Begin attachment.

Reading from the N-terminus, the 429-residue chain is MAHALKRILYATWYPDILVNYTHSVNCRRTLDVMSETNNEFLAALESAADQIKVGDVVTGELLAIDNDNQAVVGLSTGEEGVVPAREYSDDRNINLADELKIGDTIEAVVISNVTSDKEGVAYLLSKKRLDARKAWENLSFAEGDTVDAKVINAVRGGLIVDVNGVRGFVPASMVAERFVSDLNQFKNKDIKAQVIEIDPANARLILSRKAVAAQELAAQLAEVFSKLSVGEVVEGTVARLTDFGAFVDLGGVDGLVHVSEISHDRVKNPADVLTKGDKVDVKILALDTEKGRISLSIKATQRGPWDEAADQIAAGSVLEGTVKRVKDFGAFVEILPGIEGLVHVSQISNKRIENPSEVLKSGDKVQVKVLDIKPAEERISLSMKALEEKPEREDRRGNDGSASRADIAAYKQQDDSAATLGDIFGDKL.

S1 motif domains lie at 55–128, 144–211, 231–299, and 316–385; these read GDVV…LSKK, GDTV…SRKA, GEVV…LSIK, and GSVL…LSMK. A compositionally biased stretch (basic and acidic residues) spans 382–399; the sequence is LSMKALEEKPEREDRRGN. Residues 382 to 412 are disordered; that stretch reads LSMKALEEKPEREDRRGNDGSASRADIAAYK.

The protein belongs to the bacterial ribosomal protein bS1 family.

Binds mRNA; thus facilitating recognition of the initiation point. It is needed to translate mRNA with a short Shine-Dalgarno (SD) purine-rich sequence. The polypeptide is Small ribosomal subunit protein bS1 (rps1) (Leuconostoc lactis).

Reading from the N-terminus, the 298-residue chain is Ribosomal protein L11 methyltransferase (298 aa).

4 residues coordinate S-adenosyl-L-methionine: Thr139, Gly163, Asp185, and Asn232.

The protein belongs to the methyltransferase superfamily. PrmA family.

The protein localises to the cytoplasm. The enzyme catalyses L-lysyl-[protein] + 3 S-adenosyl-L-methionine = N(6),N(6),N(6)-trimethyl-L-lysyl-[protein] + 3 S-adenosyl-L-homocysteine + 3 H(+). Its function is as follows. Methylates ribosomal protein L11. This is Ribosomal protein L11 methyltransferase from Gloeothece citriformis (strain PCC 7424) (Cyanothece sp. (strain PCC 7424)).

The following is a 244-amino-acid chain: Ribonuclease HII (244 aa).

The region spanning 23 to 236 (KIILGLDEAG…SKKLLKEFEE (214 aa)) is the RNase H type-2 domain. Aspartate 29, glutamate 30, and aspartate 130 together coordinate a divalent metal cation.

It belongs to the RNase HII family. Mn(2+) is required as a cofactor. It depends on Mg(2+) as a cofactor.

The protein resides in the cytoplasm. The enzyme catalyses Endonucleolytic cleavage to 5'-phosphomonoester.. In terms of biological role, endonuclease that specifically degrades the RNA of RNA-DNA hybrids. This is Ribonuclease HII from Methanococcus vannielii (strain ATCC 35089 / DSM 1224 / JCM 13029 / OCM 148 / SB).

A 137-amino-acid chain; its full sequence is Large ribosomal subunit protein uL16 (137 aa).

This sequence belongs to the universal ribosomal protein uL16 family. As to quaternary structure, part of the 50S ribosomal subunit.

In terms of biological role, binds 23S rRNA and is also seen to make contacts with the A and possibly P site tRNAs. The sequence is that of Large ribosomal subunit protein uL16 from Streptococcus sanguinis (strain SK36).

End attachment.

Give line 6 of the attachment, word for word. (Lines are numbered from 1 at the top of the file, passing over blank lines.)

4 residues coordinate S-adenosyl-L-methionine: Thr139, Gly163, Asp185, and Asn232.